going to graduate school and getting a doctorate in a scientific or
mathematical subject, it's a big time commitment. And then when you go
out into the world to work, you have to keep up on all the research. You
have to do your own work.
If you're at a university you could
be spending 70, 80, 90 or more hours a week on your job. So I would say
the biggest challenge is finding the time to do both and do them well.
What advice do you give your daughter about her own artistic and
Catherine Asaro: I remember very
much telling her when she would say, "Maybe I'll just quit ballet.
Maybe I'll just quit math." I'd say, "Well you could do that." And she
also was playing the piano excessively too. I said, "You're doing a lot,
and it might help you to balance things better." I said, "But you know I
quit dancing when I was in college and I've always regretted it. I was
able to go back and pick up the, some of the techniques so I can still
dance." I said, "But I wished I hadn't." And she said, "Okay, I'll think
about it." And she thought about it, and she decided when she would
periodically think about eliminating one of those things. She usually
decided not to. What we told her was, we would support whatever she
wanted to do. If she wanted to keep doing all three we would find ways
to help her balance. If she wanted to drop something we would be
supportive of that too.
And in fact, she did, when she was 6
years old. This is when it started coming up. It was pretty young. She
was doing the both the ballet and gymnastics. She is very talented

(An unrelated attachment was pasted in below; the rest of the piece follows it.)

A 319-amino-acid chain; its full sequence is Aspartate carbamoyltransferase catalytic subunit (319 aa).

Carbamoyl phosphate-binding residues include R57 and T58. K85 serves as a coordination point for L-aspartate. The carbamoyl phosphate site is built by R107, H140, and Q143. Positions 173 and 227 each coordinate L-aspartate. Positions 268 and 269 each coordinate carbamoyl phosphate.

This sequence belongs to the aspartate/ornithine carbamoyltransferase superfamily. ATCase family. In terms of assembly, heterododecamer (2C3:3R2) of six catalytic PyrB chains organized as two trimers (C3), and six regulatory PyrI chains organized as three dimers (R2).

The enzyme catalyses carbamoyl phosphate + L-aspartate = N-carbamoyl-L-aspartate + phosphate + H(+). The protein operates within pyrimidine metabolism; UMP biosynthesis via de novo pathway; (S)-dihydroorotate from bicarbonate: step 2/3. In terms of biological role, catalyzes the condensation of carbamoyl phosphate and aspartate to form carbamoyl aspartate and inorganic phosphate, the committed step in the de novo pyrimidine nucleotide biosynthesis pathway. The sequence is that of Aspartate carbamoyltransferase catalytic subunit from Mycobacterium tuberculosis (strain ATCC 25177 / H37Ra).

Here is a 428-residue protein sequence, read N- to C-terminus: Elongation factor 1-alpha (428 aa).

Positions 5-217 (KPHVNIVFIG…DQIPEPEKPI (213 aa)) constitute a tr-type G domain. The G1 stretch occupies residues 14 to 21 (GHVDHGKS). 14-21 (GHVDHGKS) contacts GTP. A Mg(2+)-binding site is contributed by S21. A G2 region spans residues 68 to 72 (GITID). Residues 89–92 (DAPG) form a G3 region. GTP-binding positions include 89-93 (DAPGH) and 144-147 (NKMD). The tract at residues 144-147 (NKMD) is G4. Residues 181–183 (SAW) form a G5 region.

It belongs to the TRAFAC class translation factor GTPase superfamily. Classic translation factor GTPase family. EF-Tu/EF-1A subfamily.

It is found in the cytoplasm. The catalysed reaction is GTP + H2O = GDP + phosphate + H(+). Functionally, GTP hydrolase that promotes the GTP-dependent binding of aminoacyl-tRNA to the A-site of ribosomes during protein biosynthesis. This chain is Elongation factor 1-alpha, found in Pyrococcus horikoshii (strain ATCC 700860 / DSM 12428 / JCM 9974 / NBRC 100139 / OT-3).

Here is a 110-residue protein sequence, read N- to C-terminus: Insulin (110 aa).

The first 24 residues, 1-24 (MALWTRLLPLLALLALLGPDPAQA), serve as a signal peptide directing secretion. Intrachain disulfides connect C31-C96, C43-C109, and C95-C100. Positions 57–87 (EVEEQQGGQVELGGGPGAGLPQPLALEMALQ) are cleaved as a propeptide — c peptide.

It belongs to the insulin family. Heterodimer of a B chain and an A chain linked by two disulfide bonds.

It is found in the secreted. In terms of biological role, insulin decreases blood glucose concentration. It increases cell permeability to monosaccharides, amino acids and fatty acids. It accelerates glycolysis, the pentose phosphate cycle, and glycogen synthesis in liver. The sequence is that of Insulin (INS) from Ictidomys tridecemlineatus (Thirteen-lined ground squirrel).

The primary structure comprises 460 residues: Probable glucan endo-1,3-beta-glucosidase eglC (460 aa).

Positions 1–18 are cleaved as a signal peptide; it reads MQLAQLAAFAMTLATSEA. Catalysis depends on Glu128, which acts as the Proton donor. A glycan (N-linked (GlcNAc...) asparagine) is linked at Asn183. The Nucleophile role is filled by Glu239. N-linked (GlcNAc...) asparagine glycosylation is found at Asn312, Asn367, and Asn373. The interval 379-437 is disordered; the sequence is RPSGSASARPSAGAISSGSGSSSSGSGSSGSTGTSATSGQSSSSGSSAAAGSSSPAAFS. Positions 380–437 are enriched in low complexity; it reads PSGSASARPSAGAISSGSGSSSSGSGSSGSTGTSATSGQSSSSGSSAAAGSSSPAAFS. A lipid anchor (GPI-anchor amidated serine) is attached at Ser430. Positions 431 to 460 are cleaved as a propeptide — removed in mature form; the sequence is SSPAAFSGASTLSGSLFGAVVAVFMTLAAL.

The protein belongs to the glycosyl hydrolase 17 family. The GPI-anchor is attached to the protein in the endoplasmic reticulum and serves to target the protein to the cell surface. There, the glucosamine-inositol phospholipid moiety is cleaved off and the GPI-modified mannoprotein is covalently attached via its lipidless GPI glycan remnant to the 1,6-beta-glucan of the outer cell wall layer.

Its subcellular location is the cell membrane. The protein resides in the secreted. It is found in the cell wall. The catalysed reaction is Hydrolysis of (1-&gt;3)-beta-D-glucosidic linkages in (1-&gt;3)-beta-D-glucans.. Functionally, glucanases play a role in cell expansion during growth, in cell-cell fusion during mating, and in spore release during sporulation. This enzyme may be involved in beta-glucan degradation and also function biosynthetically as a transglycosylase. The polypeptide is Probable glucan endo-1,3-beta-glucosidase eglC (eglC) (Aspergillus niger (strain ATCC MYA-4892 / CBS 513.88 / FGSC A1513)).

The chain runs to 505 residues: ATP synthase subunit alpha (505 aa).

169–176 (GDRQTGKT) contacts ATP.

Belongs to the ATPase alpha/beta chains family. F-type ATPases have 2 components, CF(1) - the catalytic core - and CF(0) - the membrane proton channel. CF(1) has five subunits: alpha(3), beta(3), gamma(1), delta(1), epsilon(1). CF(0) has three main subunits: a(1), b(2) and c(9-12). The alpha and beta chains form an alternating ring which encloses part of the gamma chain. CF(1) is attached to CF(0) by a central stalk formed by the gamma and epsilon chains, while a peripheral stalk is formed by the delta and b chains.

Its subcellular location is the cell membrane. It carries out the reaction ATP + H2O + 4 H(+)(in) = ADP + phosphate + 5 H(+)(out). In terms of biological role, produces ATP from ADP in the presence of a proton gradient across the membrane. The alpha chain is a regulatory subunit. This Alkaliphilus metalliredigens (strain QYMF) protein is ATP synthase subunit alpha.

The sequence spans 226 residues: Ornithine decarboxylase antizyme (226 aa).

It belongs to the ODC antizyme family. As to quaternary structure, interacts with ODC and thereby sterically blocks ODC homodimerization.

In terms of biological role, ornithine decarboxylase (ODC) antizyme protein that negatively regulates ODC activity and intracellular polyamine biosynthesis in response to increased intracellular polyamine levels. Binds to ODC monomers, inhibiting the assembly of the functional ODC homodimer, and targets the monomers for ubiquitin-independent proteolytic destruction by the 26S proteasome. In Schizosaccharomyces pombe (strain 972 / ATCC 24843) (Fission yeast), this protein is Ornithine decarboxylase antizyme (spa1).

physically for coordinated-type exercises. And the coach said, "I think
she can be a really good competitive gymnast."
And so they were
training her to do that when she was 6-years-old and she was going many
hours. And she said, "Mom I don't think I want to do this." She said, "I
like the performance part of dancing more than the competitive part of
gymnastics." And I said the same thing to her then. I said, "If you
decide it's really what you don't want to do then we'll drop it because
you shouldn't put that much pressure on yourself if you don't feel it's
what you want to do." And the thing I usually always told her was think
about it for a few days and so she thought about it.
And in that
case she came back and she said, "I'm pretty sure it's not what I want
to do." So she stopped doing gymnastics and I don't think she ever went
back to it after that. Another thing that she always wanted to do was
singing. She didn't have much time so she hasn't done a lot of it. But
it's the same I told her with that. Never feel that you're not able to
do something if you want to. I said, "Don't put pressure on yourself to
do it if you don't feel you have time or you don't feel you're ready, or
you're not sure whether you want to do it or not." I said, "Just the
thing to remember is don't do anything that you want to do because you
think you won't be able to do it."
I said, "Always try. It
doesn't matter if you're not the best in it, that's okay. As long as you
enjoy it." So I think that was probably the best advice I gave her was,
don't limit yourself.
Recorded on June 7,